Go beyond demographics

You hear a lot about Netflix and Spotify's algorithms and the roles they play in audience suggestions, because the services they provide improve when they listen to what customers like instead of figuring out which boxes they fit into.

To create these highly targeted campaigns, you must understand your customers. When working with a limited budget, targeting college-educated women ages 25 to 45 is too broad. You cannot afford to waste money putting your message in front of the wrong customers.

You need to understand the buyer's journey and where your customers are in life: What drives them and how do they make decisions?

Once you have an intimate understanding, you can more easily determine which tactics will work best and which messages will influence them the most.

Related: Demographics Alone Are Not Enough to Position a Brand

As your budget grows, so should your tactics

Following down years in spending, 66 percent of marketers expect to up their budgets noticeably this year. More financial flexibility should mean more effort to broaden your strategies.

Increase your ad spend and/or expand your tactics, such as advertising on more platforms, adding in-person events or using traditional media such as radio and TV.

Your Facebook ads will look different from your Instagram ads, which will look different from your TikTok campaigns and YouTube ads.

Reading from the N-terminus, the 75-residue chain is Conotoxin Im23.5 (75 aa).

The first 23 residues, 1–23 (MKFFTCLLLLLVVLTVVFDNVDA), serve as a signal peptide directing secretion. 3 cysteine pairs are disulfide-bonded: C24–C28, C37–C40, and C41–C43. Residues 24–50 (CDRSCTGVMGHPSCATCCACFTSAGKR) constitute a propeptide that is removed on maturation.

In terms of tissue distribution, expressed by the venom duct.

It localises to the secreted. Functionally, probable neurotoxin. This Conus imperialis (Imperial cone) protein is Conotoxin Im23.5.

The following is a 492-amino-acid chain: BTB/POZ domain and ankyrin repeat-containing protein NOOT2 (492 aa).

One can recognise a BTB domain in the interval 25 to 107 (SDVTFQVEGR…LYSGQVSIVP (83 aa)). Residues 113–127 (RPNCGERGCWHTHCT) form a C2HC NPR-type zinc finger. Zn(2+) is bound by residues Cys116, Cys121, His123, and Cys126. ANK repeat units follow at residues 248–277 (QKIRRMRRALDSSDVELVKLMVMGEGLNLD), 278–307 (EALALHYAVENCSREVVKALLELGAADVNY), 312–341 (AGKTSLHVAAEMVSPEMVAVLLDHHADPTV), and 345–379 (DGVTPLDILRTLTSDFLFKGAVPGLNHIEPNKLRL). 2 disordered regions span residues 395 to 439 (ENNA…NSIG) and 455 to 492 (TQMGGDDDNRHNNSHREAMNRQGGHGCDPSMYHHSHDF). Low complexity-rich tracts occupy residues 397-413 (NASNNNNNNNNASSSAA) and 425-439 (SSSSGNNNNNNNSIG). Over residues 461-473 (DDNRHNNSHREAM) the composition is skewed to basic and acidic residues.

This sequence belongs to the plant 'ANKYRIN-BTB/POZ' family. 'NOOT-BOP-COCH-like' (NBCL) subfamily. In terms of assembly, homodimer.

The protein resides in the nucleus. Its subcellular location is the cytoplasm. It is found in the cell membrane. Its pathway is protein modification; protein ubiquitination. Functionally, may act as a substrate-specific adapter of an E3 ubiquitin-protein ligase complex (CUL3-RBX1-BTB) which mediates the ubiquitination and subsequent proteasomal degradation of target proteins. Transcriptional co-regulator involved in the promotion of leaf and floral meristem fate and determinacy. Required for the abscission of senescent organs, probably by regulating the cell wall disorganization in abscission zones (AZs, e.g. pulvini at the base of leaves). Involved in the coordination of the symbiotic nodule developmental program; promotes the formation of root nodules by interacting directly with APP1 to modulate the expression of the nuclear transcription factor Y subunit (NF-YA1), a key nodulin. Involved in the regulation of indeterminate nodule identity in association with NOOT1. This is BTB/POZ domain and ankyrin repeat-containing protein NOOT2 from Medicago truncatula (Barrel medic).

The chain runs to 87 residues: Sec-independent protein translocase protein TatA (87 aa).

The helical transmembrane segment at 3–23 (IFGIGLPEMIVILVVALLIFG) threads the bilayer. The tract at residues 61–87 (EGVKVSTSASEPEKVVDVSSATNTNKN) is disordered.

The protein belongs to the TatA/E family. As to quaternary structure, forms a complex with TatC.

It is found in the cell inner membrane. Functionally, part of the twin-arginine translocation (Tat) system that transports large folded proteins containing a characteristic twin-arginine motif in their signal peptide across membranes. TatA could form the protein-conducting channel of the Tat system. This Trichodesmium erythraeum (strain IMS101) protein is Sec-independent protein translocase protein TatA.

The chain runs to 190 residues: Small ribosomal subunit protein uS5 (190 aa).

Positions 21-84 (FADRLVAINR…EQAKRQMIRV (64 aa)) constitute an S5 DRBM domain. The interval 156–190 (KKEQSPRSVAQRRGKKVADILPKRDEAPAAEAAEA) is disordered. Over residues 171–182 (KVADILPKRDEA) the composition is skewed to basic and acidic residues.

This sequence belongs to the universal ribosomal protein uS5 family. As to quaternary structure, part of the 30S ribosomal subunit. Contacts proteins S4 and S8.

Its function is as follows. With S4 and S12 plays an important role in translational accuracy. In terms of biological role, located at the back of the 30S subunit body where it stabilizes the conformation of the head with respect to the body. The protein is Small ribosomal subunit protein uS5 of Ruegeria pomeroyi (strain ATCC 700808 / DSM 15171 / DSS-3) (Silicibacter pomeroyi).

Stick to your brand values

Most of the time, investors want to see aggressive growth, and it can be easy to compromise your values for the sake of sales.

For startups and small businesses, it comes down to the product. It must live up to its promise. One advantage to funding your company through personal savings and loans is maintaining greater control. In my experience, founders who retain more ownership over their companies often opt to work with smaller agencies so they can have greater control over the marketing assets.

What you say when you spend your money is just as important as how you spend it. Sometimes, communicating your brand values in an unconventional way is more impactful than using mainstream marketing channels. Last year, organic food delivery company Daily Harvest switched to home-compostable containers. Despite increasing packaging costs, this shift aligned strongly with the brand's mission to deliver healthy food made with the earth in mind. Their VC was also committed to sustainability and supported Daily Harvest's move to a more sustainable product.

Once your product is out in the world, fulfilling your promise to customers will do more for your brand than marketing. The key is getting your product into the hands of those first few thousand people. It all comes down to your company's needs and what you value most.

Related: Do Your Marketing Messages Target the Right Personas?

Christine Alemany

Chief Marketing Officer at i2c Inc.

Christine is the driving force behind i2c’s global marketing and corporate communications efforts. An engineer by training and a marketer at heart, she has consistently delivered top-line and bottom-line growth for technology startups and Fortune 100 companies including Dell and Citi.